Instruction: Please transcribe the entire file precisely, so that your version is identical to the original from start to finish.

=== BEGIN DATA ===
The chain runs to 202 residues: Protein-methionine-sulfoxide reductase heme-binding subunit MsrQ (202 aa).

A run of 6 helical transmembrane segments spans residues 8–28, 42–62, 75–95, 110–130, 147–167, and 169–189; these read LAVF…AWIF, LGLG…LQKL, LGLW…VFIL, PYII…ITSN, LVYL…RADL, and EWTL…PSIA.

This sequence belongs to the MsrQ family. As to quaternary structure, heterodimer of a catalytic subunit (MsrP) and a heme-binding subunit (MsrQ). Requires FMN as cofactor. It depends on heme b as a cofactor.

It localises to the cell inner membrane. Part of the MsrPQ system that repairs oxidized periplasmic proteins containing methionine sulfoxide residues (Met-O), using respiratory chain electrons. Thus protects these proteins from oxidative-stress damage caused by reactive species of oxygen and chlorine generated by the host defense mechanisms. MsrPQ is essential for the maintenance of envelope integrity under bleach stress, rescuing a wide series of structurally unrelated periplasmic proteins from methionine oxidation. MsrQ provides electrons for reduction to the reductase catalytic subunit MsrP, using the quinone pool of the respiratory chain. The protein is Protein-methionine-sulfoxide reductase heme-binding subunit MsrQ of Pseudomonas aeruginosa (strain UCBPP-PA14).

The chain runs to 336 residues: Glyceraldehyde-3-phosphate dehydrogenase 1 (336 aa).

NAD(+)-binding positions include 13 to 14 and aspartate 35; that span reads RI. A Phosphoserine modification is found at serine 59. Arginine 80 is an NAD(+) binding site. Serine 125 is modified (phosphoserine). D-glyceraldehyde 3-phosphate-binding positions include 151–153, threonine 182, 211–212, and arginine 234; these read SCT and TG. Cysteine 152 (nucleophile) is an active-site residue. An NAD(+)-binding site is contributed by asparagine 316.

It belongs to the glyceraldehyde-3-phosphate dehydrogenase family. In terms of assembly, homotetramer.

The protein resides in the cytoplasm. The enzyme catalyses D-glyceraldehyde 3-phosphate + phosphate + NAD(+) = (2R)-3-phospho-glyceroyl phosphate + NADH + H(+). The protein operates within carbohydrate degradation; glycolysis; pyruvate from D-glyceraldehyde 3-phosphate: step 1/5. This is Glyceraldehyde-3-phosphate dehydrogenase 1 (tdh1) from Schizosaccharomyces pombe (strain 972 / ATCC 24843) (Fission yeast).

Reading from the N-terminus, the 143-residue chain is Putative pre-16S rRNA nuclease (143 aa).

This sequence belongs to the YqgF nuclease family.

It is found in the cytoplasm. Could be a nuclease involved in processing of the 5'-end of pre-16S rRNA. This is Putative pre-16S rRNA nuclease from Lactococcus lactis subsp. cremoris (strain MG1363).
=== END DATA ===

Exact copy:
The chain runs to 202 residues: Protein-methionine-sulfoxide reductase heme-binding subunit MsrQ (202 aa).

A run of 6 helical transmembrane segments spans residues 8–28, 42–62, 75–95, 110–130, 147–167, and 169–189; these read LAVF…AWIF, LGLG…LQKL, LGLW…VFIL, PYII…ITSN, LVYL…RADL, and EWTL…PSIA.

This sequence belongs to the MsrQ family. As to quaternary structure, heterodimer of a catalytic subunit (MsrP) and a heme-binding subunit (MsrQ). Requires FMN as cofactor. It depends on heme b as a cofactor.

It localises to the cell inner membrane. Part of the MsrPQ system that repairs oxidized periplasmic proteins containing methionine sulfoxide residues (Met-O), using respiratory chain electrons. Thus protects these proteins from oxidative-stress damage caused by reactive species of oxygen and chlorine generated by the host defense mechanisms. MsrPQ is essential for the maintenance of envelope integrity under bleach stress, rescuing a wide series of structurally unrelated periplasmic proteins from methionine oxidation. MsrQ provides electrons for reduction to the reductase catalytic subunit MsrP, using the quinone pool of the respiratory chain. The protein is Protein-methionine-sulfoxide reductase heme-binding subunit MsrQ of Pseudomonas aeruginosa (strain UCBPP-PA14).

The chain runs to 336 residues: Glyceraldehyde-3-phosphate dehydrogenase 1 (336 aa).

NAD(+)-binding positions include 13 to 14 and aspartate 35; that span reads RI. A Phosphoserine modification is found at serine 59. Arginine 80 is an NAD(+) binding site. Serine 125 is modified (phosphoserine). D-glyceraldehyde 3-phosphate-binding positions include 151–153, threonine 182, 211–212, and arginine 234; these read SCT and TG. Cysteine 152 (nucleophile) is an active-site residue. An NAD(+)-binding site is contributed by asparagine 316.

It belongs to the glyceraldehyde-3-phosphate dehydrogenase family. In terms of assembly, homotetramer.

The protein resides in the cytoplasm. The enzyme catalyses D-glyceraldehyde 3-phosphate + phosphate + NAD(+) = (2R)-3-phospho-glyceroyl phosphate + NADH + H(+). The protein operates within carbohydrate degradation; glycolysis; pyruvate from D-glyceraldehyde 3-phosphate: step 1/5. This is Glyceraldehyde-3-phosphate dehydrogenase 1 (tdh1) from Schizosaccharomyces pombe (strain 972 / ATCC 24843) (Fission yeast).

Reading from the N-terminus, the 143-residue chain is Putative pre-16S rRNA nuclease (143 aa).

This sequence belongs to the YqgF nuclease family.

It is found in the cytoplasm. Could be a nuclease involved in processing of the 5'-end of pre-16S rRNA. This is Putative pre-16S rRNA nuclease from Lactococcus lactis subsp. cremoris (strain MG1363).